Sunday, June 29, 2014

jruckman:

The lush, surreal landscapes of Cuban painter Tomás Sánchez

cinephiliabeyond:

Krzysztof Kieślowski photographed by Piotr Jaxa during the making of the Three Colors trilogy, courtesy of strangewood. Following his photographic collaboration with Kieślowski on the set of the film trilogy Blue, White and Red, he prepared an exhibition entitled “Remembering Krzysztof” which has been touring the world since 1994.

Our friends at Mentorless, a brilliant site for independent storytellers and filmmakers, have posted extracts from Dominique Rabourdin‘s Cinema Lessons with Krzysztof Kieślowski. Each video focuses on one specific aspect of one of the trilogy’s films and Kieślowski deconstructs for us the thinking behind his choices. A truly fascinating window into a filmmaker’s mind.

  • LESSON #1: MEANING AND USE OF A CLOSE-UP IN TROIS COULEURS BLEU

After showing a brief sequence from Trois Couleurs: Bleu, with Juliette Binoche, Krzysztof Kieślowski explains why he decided to insert what can seem like an ordinary shot: the close up of a sugar cube getting soaked with coffee.

This is a sugar cube about to fall in the cup of coffee. What does this obsession with close-ups mean? Simply that we’re trying to show the heroine’s world from her point of view, to show that she sees these little things, things that are near her, by focusing on them, in order to demonstrate that the rest doesn’t matter to her. She’s trying to contain, to put a lid on her world and on her immediate environment. There are a few details like this in the movie. We made a very tight shot of the sugar cube sucking up the coffee to show that nothing around her matters to her, not other people, not their business, nor the boy, the man who loves her and went through a great ordeal to find her. She just doesn’t care. Only the sugar cube matters, and she intentionally focuses on it to shut out all the things she doesn’t accept.

  • LESSON #2: BUILDING AN OPENING SEQUENCE IN TROIS COULEURS BLANC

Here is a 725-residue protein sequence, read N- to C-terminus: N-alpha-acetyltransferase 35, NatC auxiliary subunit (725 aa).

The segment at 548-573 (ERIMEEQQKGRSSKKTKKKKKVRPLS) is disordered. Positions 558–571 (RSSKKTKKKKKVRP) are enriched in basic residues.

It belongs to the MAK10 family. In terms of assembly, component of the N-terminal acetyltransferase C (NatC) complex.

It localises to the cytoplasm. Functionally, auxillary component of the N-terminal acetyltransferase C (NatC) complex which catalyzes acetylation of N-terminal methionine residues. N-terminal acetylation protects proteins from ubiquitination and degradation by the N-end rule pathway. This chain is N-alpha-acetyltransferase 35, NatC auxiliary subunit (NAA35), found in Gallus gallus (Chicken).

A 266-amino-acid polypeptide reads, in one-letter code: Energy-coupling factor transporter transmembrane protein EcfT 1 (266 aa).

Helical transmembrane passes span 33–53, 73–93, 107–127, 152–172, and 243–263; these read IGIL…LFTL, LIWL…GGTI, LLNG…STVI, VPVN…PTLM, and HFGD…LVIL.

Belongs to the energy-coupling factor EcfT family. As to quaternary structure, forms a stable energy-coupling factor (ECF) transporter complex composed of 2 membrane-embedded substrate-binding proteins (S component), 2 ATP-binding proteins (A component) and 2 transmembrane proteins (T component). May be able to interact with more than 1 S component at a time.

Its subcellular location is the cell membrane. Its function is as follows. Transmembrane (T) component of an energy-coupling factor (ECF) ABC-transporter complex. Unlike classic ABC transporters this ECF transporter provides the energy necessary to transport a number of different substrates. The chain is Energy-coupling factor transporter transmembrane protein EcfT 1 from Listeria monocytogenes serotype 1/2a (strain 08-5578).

In this video, Kieślowski explains how and why he changed the opening scene of White and deciding to intercut X and Y elements and create homogeneity with the three opening of his trilogy:

  • LESSON #3: DROPPING CLUES FOR THE AUDIENCE IN TROIS COULEURS ROUGE

In the final video, dedicated to Red, the last film of the trilogy, Krzysztof Kieślowski explains how he dropped clues for the audience, that might or might not accumulate in the viewer’s subconscious and help build the story until it reaches (in Red’s case) its first plot point:

To tell you the truth, in my work, love is always in opposition to the elements. It creates dilemmas. It brings in suffering. We can’t live with it, and we can’t live without it. You’ll rarely find a happy ending in my work.Krzysztof Kieślowski, I’m so-so

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crotaphos:

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(Source: enricoferrarini)

border-studies:

One of my favorite buildings of all-time - downtown LA’s 1965 DWP Building (aka the John Ferraro Building) beautifully captured by photographer Connie Zhou
(via It’s Nice That : Photography: Connie Zhou photographs the looming architecture of the future)

border-studies:

One of my favorite buildings of all-time - downtown LA’s 1965 DWP Building (aka the John Ferraro Building) beautifully captured by photographer Connie Zhou

(via It’s Nice That : Photography: Connie Zhou photographs the looming architecture of the future)

Saturday, June 28, 2014

(Source: bqorplain)

Tuesday, June 24, 2014

replicant:

(via shihlun)

Twin Peaks postcards by Paul Willoughby, 2012.

Sunday, June 22, 2014

lacalledelturco:

Chuck Berry.

Saturday, June 21, 2014
Wednesday, June 18, 2014

(Source: studiioghibli)

Sunday, June 15, 2014
Say it before you run out of time. Say it before it’s too late. Say what you’re feeling. Waiting is a mistake. (via bl-ossomed)

(Source: icanrelateto)

elisebrown:

Drawings of Surreal Adventures, Dreamers, and Heroes

Heavily influenced by both film and photography, artist Ethan Murrow creates grandiose theatrical narratives manifested as large-scale graphite drawings.

(Source: nickdrake)

Friday, June 13, 2014

tierradentro:

1. “The Embrace”, 1917, Egon Schiele.

2. Still from the movie “Deep End”, 1970, directed by Jerzy Skolimowski.

Wednesday, June 11, 2014
mermaider:

death before decalf

mermaider:

death before decalf

(Source: yimmyayo)